Fig. 2

Schematic drawing of the case showing variant middle mesenteric artery originating directly from the anterior surface of the abdominal aorta between the origins of the superior and inferior mesenteric arteries. Branches of the variant artery are also shown

Discussion

The finding in this case reports a variation in the branching pattern of the arteries supplying parts of the colon. The branches supplying the distal part of the ascending colon, the transverse colon and the descending colon were found to originate from a variant branch of the abdominal aorta. Usually, the middle and left colic arteries, branches of the superior and inferior mesenteric arteries, respectively, supply these parts of the colon. The variant artery reported in this case took its origin from the abdominal aorta between the SMA and IMA before giving rise to two branches that correspond to the middle and left colic arteries. Case reports of variant arteries arising directly from the aorta between the SMA and IMA have previously been documented [5, 8].

The variations in the vascular supply of the small and large intestines can best be understood by appreciating the early development of the small and large intestines and their vascular supply. During the embryological period, each of the paired dorsal aortae gives rise to three sets of paired arterial branches: the dorsal, lateral and ventral intersegmental vessels [3]. With subsequent fusion of the dorsal aortae, several ventral branches regress and disappear and only the 10th, 13th and 21st paired ventral vessels fuse in the midline to form the celiac artery, and superior and inferior mesenteric arteries, respectively [3]. The celiac artery supplies structures derived from the foregut, while the superior and inferior mesenteric arteries supply derivatives of the midgut and hindgut, respectively. The presence of an additional third mesenteric artery in the present case arising from the aorta supplying the derivatives of the mid- and hindgut could be due to the persistence of an extra ventral intersegmental artery.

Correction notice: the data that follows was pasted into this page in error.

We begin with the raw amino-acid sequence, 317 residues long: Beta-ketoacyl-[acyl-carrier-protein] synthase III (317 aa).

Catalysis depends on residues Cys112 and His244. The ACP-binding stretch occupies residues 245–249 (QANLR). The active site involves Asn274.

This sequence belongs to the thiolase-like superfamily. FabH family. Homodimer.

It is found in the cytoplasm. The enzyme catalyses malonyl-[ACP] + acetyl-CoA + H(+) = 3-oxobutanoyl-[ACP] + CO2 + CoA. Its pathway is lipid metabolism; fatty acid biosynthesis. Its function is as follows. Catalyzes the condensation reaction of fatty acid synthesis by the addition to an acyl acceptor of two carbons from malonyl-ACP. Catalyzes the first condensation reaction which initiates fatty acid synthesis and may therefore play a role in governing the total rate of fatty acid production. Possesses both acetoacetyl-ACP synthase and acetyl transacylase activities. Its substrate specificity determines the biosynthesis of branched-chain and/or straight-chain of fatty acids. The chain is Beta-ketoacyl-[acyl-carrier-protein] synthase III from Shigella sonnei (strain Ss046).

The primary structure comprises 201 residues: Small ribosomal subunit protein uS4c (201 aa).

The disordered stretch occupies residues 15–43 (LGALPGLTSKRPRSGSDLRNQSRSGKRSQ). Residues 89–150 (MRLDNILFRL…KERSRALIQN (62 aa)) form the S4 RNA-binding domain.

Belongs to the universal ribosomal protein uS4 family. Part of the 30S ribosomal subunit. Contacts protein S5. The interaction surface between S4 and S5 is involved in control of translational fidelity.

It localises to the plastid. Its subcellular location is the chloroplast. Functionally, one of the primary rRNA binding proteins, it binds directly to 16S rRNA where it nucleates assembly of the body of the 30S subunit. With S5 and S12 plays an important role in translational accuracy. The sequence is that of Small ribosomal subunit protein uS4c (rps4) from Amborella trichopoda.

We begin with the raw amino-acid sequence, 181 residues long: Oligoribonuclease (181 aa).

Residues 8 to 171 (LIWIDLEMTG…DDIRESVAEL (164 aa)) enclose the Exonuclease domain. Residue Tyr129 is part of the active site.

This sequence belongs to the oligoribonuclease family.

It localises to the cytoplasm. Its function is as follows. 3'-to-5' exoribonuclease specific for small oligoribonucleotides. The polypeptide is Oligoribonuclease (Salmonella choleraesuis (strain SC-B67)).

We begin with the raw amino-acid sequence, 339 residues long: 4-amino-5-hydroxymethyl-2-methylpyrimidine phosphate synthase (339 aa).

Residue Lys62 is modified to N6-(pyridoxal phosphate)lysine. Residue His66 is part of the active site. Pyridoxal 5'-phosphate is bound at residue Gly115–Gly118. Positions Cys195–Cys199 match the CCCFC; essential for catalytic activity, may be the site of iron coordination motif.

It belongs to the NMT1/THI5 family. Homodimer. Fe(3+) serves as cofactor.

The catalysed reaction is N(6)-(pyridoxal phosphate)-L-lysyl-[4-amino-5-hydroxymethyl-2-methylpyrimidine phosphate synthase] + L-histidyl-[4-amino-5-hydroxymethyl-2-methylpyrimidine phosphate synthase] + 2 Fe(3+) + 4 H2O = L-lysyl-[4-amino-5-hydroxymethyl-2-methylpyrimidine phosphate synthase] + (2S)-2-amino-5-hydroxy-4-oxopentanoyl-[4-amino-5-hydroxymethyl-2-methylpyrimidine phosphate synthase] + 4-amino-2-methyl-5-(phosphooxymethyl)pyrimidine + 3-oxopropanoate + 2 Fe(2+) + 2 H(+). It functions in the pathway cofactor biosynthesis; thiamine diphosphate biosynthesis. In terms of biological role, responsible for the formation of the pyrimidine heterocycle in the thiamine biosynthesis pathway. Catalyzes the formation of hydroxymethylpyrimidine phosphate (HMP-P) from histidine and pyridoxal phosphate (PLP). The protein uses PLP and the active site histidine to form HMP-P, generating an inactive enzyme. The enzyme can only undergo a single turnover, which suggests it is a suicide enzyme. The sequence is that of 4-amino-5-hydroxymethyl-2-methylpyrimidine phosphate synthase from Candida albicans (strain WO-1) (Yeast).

There is great similarity in the origin, course and the branching pattern of the third mesenteric artery observed in our case report and a similar case reported by Benton and Cotter [2]. Other cases with a third mesenteric artery, but with branching pattern different to our case report have also been reported [5, 8]. In these cases, the variant artery arose from the aorta between the SMA and IMA, ascended to the right and branched into the ileocolic, right and middle colic arteries. The term “middle mesenteric artery” has previously been suggested in such cases where an additional artery is found to arise from the aorta between the SMA and IMA [5, 8]. The variant artery in our case is an additional “inferior mesenteric artery”, because most of its branches supply the left colon.